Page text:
Horseback Riding

I'm on a horse

Ok, this week’s post is running a little late.  I have a number of blog ideas meandering around in my head, but I think after last week’s post I want to do something lighter.  So instead, I’m just going to blather about ways horseback riding challenges me.  Yeah, entirely self-serving here.  No horseback riding for a month!  Two weeks in and I miss it so hard.

Horseback riding has challenged me in many ways that I never predicted.  I mean, I always vaguely (sorta) knew that there was more to it than just sitting on a horse’s back and hanging on, but I never realized just how much.  How very, very much.

One thing I’ve been becoming increasingly conscious of lately is just how much I wind up off in my own head.  It’s (usually) relaxing in there and easier than staying connected to the world.  Horseback riding, however, really pushes me to not do that.  Largely because on a horse, I can’t do that.  Or rather, I could, but it would be a terrible idea.  I’m not on lesson horses anymore, and the horses I ride expect me to be in charge, and will take advantage of me if I slip.  Not so much maliciously as sometimes they just wanna do their own thing.  So riding helps teach me to stay connected, even when sometimes I want to slip off.

Riding involves multitasking.  Lots of multitasking.  Here’s a quick off-the-cuff list of things I have to keep watch on while riding

  • leg position
  • rein tension
  • my posture
  • the horse’s posture
  • what I am doing at that moment
  • what I am planning on doing next
  • any other people in the ring
  • hand position
  • keeping myself relaxed
  • proper balance

And all of those things are just for while walking.  The list gets bigger if I’m trotting, and bigger yet if I’m cantering.  On the plus side, many of those, with practice, become increasingly second nature.  Muscle memory, motor cortex, however you like to think about those things.  And the more things start to come naturally to me, the more things my teacher throws at me to keep me challenged.  There is SO MUCH to learn.  Plus, it’s an ongoing process.  I learned the rough basics of how to post in three lessons.  It took me a few years to get enough of the details down that my teacher stopped throwing new things at me about it, and I’ll probably always keep learning in smaller ways for as long as I ride.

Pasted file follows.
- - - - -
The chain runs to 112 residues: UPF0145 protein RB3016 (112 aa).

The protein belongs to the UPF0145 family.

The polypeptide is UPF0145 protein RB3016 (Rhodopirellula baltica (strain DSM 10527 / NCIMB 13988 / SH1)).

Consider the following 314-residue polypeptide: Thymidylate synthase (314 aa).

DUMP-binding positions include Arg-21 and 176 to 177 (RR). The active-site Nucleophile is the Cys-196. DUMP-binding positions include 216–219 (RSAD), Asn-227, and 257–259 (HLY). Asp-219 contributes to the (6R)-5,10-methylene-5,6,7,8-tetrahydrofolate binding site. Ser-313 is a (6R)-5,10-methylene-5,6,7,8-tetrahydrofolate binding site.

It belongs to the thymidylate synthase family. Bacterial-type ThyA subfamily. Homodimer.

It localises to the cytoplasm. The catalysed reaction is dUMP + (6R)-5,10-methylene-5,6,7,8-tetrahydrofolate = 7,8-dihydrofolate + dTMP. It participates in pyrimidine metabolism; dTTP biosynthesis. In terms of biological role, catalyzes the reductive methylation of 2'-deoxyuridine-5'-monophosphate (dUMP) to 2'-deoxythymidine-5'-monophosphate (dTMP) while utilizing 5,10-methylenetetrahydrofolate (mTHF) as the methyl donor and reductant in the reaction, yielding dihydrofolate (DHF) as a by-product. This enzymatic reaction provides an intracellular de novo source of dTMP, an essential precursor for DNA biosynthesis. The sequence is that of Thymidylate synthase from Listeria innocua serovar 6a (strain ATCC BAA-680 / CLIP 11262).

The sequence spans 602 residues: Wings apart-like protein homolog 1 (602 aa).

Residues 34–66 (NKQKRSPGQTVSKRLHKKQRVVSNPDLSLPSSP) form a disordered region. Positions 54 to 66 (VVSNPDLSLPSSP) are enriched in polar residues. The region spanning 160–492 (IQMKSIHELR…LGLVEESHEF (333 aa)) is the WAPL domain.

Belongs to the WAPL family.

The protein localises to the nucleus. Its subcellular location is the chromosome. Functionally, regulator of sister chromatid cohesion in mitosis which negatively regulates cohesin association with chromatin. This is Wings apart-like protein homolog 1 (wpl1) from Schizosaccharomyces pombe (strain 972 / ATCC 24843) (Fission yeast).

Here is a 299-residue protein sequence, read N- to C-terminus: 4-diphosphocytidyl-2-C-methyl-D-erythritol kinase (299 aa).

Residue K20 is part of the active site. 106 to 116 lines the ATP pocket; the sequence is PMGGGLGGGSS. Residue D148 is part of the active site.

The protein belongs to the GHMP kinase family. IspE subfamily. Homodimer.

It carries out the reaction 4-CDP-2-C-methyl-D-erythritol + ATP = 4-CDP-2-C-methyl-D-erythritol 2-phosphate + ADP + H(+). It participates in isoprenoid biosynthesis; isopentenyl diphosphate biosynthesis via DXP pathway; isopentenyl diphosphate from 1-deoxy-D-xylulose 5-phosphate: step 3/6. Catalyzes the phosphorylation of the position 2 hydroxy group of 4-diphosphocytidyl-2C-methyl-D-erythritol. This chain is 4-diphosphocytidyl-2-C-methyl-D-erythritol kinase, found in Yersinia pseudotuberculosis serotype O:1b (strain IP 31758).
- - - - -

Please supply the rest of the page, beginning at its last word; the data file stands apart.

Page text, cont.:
Riding forces me to interact with other people.  Not a lot, and I’m still woefully awkward with the other people there, but I can’t get away with just silently slipping around.  At minimum, when passing other people who are also riding, I am expected to call out “inside!”  When I heard someone behind me call that out, I am expected to keep myself to the outside and not swerve in front of them.  My teacher likes to yell things at me from across the ring, and at least sometimes I am expected to answer by yelling back.  And I can tell you, that was not an easy thing for me to do at first (still isn’t comfortable, but not as challenging as it used to be).

Riding is scary, at least to me.  It took over a year before I stopped being scared just to get on a horse.  Multiple years to stop getting heart palpitations before trotting.  I still get very nervous while cantering.  But if I want to get better and learn new things, I have to do the things that scare me, and keep doing them until I’m comfortable.  And then do them more.  It’s challenging, but it’s also awesome.

Conclusion: riding is AWESOME and at least for me, it qualifies as a form of therapy.  ^_^


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2 responses to “Horseback Riding

  1. hooray!

    i really enjoy seeing that picture of you riding

    makes it more real in my head, now

  2. Pingback: Lessons from riding | Aspergers and Me